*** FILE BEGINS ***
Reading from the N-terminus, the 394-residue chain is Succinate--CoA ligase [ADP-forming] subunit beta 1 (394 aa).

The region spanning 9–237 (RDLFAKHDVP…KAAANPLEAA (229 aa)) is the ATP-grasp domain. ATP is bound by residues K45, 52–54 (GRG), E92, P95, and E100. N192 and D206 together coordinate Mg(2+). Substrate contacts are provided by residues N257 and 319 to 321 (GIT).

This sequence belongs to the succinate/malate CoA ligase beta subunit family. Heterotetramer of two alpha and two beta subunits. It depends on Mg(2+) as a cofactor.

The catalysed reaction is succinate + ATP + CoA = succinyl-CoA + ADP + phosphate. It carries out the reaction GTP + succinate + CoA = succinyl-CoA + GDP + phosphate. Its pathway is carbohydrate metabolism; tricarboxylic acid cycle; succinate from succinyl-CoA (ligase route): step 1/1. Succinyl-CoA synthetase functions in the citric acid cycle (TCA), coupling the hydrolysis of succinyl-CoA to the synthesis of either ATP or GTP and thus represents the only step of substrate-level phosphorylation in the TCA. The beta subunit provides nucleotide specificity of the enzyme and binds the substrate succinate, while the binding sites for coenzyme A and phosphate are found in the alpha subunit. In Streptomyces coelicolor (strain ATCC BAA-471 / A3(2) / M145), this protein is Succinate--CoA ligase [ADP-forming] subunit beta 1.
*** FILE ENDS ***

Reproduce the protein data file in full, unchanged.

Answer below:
Reading from the N-terminus, the 394-residue chain is Succinate--CoA ligase [ADP-forming] subunit beta 1 (394 aa).

The region spanning 9–237 (RDLFAKHDVP…KAAANPLEAA (229 aa)) is the ATP-grasp domain. ATP is bound by residues K45, 52–54 (GRG), E92, P95, and E100. N192 and D206 together coordinate Mg(2+). Substrate contacts are provided by residues N257 and 319 to 321 (GIT).

This sequence belongs to the succinate/malate CoA ligase beta subunit family. Heterotetramer of two alpha and two beta subunits. It depends on Mg(2+) as a cofactor.

The catalysed reaction is succinate + ATP + CoA = succinyl-CoA + ADP + phosphate. It carries out the reaction GTP + succinate + CoA = succinyl-CoA + GDP + phosphate. Its pathway is carbohydrate metabolism; tricarboxylic acid cycle; succinate from succinyl-CoA (ligase route): step 1/1. Succinyl-CoA synthetase functions in the citric acid cycle (TCA), coupling the hydrolysis of succinyl-CoA to the synthesis of either ATP or GTP and thus represents the only step of substrate-level phosphorylation in the TCA. The beta subunit provides nucleotide specificity of the enzyme and binds the substrate succinate, while the binding sites for coenzyme A and phosphate are found in the alpha subunit. In Streptomyces coelicolor (strain ATCC BAA-471 / A3(2) / M145), this protein is Succinate--CoA ligase [ADP-forming] subunit beta 1.